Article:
Dental Health and Living to 100
Centenarians are the fastest growing segment of the population in just about all industrialized nations. Not only are more of us reaching the ripe old age of 100, according to dentists, many of us are likely to have more of our natural teeth when we get there.
Dental professionals say we are experiencing a fundamental shift in the profession regarding their older patients. The number of patients seeking dental care into their 80’s 90’s and beyond is steadily increasing – and believe it or not their treatment is now centering more on natural teeth, then on creating full or partial dentures. The dental professional knows that the population of centenarians is growing, and as a whole the group seems to be wearing fewer dentures and are keeping their natural teeth longer.
Oral Health Concerns of Centenarians
It seems that as a whole, more centenarians are keeping more of their natural teeth. Still as a group such older individuals have some very specific oral health concerns. One, many centenarians may not have the mobility or the dexterity of younger patients and this can make routine dental hygiene, such as brushing and flossing more difficult. On the other hand as a group centenarians seem to care more about their overall health, that is part of what has helped them to achieve such longevity. So as such centenarians tend to at least want to take better care of their teeth then other groups of older dental patients, even if they are not always capable of doing so. Centenarians very likely have “sliver fillings”. These fillings actually contain mercury, as they were done long before these materials were no longer used in dentistry. The mercury in such fillings has been known to leech out and cause a variety of health problems. In some instances “silver” filings have been linked to increased risk of Alzheimer’s disease.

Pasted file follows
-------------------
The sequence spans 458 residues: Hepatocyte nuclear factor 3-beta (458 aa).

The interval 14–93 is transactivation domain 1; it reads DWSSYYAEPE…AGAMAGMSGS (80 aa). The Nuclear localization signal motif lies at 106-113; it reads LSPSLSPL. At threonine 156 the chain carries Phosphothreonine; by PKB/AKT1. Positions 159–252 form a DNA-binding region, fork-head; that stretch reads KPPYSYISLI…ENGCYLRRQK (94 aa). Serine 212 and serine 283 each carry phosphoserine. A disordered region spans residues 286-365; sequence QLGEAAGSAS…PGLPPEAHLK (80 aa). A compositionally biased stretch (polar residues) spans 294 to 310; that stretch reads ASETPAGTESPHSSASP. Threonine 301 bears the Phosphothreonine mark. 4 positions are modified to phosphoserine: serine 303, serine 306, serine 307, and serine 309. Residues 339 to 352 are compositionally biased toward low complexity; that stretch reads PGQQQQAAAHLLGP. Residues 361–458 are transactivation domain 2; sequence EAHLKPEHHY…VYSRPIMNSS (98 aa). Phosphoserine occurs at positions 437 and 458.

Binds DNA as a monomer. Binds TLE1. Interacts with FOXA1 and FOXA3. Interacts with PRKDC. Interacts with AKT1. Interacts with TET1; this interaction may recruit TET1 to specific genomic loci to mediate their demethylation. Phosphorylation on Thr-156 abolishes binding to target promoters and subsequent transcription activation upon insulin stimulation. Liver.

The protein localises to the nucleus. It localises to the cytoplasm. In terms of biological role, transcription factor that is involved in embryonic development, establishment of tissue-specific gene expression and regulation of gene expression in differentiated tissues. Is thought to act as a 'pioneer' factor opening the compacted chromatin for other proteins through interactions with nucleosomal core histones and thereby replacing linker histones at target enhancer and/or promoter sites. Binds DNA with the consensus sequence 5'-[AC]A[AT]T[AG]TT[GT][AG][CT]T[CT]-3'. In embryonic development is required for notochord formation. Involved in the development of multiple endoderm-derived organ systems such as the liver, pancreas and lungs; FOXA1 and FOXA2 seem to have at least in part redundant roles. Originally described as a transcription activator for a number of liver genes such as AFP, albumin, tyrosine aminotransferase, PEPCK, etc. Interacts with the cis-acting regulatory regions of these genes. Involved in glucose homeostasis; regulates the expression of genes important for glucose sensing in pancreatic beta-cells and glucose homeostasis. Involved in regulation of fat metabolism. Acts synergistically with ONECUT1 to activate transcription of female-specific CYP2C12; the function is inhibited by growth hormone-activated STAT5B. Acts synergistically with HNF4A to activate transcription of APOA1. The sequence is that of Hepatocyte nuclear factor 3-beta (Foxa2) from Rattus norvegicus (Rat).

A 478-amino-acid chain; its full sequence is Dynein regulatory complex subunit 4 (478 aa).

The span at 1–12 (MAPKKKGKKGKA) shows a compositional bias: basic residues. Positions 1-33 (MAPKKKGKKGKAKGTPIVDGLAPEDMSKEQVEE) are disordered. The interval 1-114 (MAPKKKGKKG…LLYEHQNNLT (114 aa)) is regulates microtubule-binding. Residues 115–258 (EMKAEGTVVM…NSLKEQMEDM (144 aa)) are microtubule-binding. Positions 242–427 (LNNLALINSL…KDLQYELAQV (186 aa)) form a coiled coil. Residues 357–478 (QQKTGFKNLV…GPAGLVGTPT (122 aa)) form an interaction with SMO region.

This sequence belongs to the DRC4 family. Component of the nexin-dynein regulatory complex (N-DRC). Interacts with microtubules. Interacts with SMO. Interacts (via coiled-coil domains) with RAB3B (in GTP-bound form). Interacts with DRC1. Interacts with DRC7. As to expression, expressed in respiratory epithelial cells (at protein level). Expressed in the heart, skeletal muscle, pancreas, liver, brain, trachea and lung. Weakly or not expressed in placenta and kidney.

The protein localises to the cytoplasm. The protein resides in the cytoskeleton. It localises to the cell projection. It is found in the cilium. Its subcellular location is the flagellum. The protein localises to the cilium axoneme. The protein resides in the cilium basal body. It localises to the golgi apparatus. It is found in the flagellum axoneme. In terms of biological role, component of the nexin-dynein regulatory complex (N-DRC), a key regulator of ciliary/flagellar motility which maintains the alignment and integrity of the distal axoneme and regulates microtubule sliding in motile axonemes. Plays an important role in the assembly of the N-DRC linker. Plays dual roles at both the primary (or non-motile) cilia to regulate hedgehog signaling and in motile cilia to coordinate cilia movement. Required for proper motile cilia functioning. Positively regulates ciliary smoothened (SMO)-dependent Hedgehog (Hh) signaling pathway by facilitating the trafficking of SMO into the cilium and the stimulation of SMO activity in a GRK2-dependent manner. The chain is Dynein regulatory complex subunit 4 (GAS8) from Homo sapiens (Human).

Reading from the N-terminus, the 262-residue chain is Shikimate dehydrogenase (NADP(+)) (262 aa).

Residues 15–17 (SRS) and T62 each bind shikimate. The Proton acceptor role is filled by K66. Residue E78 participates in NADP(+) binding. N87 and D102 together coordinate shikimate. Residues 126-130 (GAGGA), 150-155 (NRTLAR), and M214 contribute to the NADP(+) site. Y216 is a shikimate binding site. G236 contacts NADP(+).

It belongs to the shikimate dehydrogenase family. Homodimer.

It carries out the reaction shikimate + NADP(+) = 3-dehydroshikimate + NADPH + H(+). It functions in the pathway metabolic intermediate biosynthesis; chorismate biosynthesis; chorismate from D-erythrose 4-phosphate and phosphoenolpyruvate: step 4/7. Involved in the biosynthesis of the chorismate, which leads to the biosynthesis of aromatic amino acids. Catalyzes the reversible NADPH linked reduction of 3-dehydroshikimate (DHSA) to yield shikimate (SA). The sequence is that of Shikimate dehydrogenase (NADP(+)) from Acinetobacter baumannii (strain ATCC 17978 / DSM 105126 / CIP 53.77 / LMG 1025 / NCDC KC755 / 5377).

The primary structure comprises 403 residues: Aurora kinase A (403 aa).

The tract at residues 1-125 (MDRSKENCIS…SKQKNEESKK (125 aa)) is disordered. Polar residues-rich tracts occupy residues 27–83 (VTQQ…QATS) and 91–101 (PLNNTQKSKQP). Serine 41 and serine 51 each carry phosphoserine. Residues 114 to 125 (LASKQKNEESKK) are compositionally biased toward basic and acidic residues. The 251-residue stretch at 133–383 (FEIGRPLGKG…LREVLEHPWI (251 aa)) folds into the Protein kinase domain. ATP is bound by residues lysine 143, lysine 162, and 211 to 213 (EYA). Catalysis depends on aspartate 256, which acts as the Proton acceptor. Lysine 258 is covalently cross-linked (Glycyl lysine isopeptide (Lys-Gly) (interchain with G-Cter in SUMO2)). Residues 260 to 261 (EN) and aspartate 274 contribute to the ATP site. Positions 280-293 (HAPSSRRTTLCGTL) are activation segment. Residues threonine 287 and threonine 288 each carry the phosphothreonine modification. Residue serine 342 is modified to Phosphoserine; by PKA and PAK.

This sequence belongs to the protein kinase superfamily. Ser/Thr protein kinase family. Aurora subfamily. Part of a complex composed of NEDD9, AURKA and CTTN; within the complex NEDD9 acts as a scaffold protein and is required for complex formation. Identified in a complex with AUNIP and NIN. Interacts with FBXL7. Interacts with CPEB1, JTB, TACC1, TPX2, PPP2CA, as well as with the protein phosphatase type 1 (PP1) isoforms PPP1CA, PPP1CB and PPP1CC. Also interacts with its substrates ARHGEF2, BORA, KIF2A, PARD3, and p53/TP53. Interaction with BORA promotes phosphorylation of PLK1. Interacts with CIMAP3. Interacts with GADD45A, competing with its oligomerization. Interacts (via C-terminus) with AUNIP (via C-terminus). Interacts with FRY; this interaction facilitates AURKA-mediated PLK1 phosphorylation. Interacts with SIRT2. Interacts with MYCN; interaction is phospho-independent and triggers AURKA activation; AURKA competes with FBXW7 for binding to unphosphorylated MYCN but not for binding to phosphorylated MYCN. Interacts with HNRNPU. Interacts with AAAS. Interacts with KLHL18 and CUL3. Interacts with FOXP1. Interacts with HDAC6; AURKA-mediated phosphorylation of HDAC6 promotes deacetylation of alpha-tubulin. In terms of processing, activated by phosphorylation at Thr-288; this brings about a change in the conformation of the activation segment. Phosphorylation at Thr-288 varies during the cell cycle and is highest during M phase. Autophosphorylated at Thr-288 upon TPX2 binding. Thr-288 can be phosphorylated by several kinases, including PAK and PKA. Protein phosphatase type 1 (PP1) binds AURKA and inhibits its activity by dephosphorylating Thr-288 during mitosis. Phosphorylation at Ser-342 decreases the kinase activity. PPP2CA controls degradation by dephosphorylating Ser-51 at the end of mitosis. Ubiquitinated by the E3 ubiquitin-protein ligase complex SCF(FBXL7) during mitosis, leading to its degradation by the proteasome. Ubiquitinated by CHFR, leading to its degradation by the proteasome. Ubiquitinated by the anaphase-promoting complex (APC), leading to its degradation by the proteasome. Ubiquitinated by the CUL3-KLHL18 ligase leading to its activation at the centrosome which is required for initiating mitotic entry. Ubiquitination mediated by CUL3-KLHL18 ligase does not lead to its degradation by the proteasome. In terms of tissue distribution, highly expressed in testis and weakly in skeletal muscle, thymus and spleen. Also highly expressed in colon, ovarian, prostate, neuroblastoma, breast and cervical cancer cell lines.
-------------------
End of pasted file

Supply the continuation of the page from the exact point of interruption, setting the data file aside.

While a large number of centenarians have retained many of their natural teeth, still many of them have full or partial dentures. For older individuals and especially centenarians, full or partial dentures can create their own oral health issues. Ill fitting or loose dentures can cause older people and especially centenarians to not eat properly. This can lead to nutritional issues. Even good fitting dentures can cause their share of problems in a centenarian’s mouth. Older folks with partial dentures are more prone to gum disease or deep root decay. Furthermore the centenarian with “false teeth” may erroneously believe that they no longer need to worry about dental care or oral heath since they no longer have their natural teeth. This of course is untrue.
Good Oral Health and Longevity
It is true that a mouth that is 100 years old is bound to have its share of dental problems. However centenarians that have practiced life long good dental habits may very well have good oral health to thank at least in part for their longevity. Study after study has shown that gingivitis also known as gum disease can cause complications in other parts of the body. In fact the American Heart Association recently released a report that concluded that regular teeth brushing and flossing could help prevent heart disease and stroke. It seems that the bacteria that cause gum diseases and their by-products can travel through the blood stream and clog or otherwise damage the crucial blood vessels leading to the heart or brain. This can cause heart attack, stroke or other types of cardiovascular disease.
Thomas Perls, director of the New England Centenarian Study found that a majority of the centenarians he interviewed were regular flossers.
Will brushing your teeth and flossing regularly really help you live longer? That is hard to say. But you can rest assured that if you live to 100; you will likely have a lot to smile about. And your local newspaper will undoubtedly want to print your picture when you hit 100 years of age, so why not start taking better care of your teeth right now? You never know.